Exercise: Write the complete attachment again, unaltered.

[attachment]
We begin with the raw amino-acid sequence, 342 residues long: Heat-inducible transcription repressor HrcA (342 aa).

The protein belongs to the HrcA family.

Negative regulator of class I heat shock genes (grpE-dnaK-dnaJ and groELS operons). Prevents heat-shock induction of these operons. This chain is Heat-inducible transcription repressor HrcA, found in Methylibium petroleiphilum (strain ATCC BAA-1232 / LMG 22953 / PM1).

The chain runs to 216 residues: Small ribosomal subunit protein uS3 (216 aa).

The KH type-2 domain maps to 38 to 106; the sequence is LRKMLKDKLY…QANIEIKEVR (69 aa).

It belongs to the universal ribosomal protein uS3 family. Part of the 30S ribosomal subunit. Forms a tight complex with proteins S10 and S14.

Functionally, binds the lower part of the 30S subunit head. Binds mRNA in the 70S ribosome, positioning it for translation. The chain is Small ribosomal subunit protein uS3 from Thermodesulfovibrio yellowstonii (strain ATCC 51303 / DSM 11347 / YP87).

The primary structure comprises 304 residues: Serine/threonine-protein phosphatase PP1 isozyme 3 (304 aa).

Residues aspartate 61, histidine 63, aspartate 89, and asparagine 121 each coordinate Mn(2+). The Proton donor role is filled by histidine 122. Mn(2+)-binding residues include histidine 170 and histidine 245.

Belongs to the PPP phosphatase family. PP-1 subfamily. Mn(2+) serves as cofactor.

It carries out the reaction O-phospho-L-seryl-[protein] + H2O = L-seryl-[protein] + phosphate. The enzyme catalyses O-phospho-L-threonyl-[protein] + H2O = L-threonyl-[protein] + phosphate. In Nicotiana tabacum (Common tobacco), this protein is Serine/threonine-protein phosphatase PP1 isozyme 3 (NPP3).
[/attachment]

We begin with the raw amino-acid sequence, 342 residues long: Heat-inducible transcription repressor HrcA (342 aa).

The protein belongs to the HrcA family.

Negative regulator of class I heat shock genes (grpE-dnaK-dnaJ and groELS operons). Prevents heat-shock induction of these operons. This chain is Heat-inducible transcription repressor HrcA, found in Methylibium petroleiphilum (strain ATCC BAA-1232 / LMG 22953 / PM1).

The chain runs to 216 residues: Small ribosomal subunit protein uS3 (216 aa).

The KH type-2 domain maps to 38 to 106; the sequence is LRKMLKDKLY…QANIEIKEVR (69 aa).

It belongs to the universal ribosomal protein uS3 family. Part of the 30S ribosomal subunit. Forms a tight complex with proteins S10 and S14.

Functionally, binds the lower part of the 30S subunit head. Binds mRNA in the 70S ribosome, positioning it for translation. The chain is Small ribosomal subunit protein uS3 from Thermodesulfovibrio yellowstonii (strain ATCC 51303 / DSM 11347 / YP87).

The primary structure comprises 304 residues: Serine/threonine-protein phosphatase PP1 isozyme 3 (304 aa).

Residues aspartate 61, histidine 63, aspartate 89, and asparagine 121 each coordinate Mn(2+). The Proton donor role is filled by histidine 122. Mn(2+)-binding residues include histidine 170 and histidine 245.

Belongs to the PPP phosphatase family. PP-1 subfamily. Mn(2+) serves as cofactor.

It carries out the reaction O-phospho-L-seryl-[protein] + H2O = L-seryl-[protein] + phosphate. The enzyme catalyses O-phospho-L-threonyl-[protein] + H2O = L-threonyl-[protein] + phosphate. In Nicotiana tabacum (Common tobacco), this protein is Serine/threonine-protein phosphatase PP1 isozyme 3 (NPP3).